This is where the Hawley experience is so valuable to us—the idea that exercising freedoms that are Constitutionally guaranteed may still lead to consequences. Mike Lindell, the “My Pillow” guy, complained recently that he’s lost $65 million in business. Putting aside the pun that I’m not going to cry myself to sleep over that, why should he be immune? If a business owner puts up a sign asking people to wear a mask, or not to bring a gun into his store, and he loses some customers because of it, that’s a choice he’s made, understanding the risks. It is, coincidentally, the choice I am making as well, by publishing this piece under my own name. A potential client might find it and disagree with it enough to decide not to hire me.
This result is not inherently unjust, although it may, at times, seem disproportionate. I don’t see how regulating social media platforms changes that. I also don’t think that really is the biggest problem. The amplification of anger, paranoia, and an urge to violence is. It’s eating at our civil society, and perhaps even our civilization.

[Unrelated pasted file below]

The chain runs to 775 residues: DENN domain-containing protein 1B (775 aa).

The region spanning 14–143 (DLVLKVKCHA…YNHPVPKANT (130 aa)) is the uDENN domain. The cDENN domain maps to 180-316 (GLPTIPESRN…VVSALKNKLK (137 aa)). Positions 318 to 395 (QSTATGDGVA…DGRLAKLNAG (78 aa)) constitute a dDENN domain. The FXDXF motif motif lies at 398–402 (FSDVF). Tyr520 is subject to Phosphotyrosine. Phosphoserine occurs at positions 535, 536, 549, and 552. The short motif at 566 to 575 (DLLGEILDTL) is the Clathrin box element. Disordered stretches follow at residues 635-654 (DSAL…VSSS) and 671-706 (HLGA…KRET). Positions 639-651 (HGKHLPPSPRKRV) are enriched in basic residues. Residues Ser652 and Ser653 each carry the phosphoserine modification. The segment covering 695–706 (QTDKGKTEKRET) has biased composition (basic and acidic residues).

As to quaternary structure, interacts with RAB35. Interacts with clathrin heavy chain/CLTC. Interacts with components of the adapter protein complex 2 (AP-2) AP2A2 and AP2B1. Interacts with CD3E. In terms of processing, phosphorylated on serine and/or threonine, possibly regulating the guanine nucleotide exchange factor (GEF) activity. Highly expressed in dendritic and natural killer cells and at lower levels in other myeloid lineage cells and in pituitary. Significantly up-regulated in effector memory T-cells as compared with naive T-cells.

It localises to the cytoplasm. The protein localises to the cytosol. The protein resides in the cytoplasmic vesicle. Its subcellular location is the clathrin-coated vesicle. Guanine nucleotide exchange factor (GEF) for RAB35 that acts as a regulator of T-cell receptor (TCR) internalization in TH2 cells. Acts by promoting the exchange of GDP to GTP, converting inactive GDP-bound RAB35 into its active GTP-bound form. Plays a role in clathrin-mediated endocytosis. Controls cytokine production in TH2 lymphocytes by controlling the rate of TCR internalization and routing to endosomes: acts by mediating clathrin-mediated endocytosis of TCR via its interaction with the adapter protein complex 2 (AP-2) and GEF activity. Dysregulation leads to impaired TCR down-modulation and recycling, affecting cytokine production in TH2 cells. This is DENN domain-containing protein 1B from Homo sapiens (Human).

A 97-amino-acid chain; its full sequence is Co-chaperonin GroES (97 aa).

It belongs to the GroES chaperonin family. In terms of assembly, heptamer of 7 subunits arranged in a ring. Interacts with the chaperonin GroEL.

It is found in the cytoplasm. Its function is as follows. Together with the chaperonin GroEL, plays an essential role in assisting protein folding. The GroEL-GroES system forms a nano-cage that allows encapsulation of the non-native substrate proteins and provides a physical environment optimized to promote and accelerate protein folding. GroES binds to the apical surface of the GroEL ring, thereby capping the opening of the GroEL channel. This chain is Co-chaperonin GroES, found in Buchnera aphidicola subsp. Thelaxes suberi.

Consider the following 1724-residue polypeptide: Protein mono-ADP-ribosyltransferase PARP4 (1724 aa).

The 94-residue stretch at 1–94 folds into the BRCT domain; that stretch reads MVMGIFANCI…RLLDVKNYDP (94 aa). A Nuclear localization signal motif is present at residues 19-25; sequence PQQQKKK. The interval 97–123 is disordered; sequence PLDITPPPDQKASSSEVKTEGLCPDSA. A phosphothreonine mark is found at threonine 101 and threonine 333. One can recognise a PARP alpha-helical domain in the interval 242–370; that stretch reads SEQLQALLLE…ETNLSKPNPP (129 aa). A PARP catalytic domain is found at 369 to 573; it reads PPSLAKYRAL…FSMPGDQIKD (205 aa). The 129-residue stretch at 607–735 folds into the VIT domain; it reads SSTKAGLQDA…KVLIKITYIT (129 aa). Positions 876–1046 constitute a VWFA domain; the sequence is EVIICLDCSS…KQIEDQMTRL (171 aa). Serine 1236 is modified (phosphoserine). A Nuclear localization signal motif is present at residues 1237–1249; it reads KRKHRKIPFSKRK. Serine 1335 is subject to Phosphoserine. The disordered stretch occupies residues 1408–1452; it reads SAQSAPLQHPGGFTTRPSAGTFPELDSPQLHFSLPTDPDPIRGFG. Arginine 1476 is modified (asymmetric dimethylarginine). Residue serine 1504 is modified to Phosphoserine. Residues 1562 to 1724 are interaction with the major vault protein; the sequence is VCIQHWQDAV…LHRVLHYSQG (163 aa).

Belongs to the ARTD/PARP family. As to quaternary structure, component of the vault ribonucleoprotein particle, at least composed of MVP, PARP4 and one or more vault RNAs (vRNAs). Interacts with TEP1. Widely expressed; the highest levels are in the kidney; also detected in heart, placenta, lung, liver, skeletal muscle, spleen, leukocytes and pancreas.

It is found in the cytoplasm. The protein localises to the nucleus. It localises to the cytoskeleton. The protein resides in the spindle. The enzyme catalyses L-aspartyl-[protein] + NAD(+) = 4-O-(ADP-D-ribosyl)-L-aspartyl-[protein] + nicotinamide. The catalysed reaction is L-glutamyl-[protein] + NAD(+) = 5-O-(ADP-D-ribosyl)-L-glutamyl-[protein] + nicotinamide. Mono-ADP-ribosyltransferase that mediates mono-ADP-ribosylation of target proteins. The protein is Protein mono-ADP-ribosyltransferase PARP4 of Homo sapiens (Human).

Tristan Harris of the Center for Humane Technology notes that people have been focused on the moment when the “intelligence” of machines exceeds humans. That’s not what we should be fearing: “There’s this much earlier moment when technology actually overwhelms human weaknesses.” In testimony before Congress, he asked what might be the critical question of our time: “How can we solve the world’s most urgent problems if we’ve downgraded our attention spans, downgraded our capacity for complexity and nuance, downgraded our shared truth, downgraded our beliefs into conspiracy theory thinking that we can’t construct shared agendas to solve our problems?”
Harris is right. The Machine is not only messing with our heads, but also with our glands. That red light that’s flashing on a screen up ahead isn’t just another pitch for sheet music, or shirts, or political causes. It is a “road washed out ahead” sign,.
We’d better take heed of it.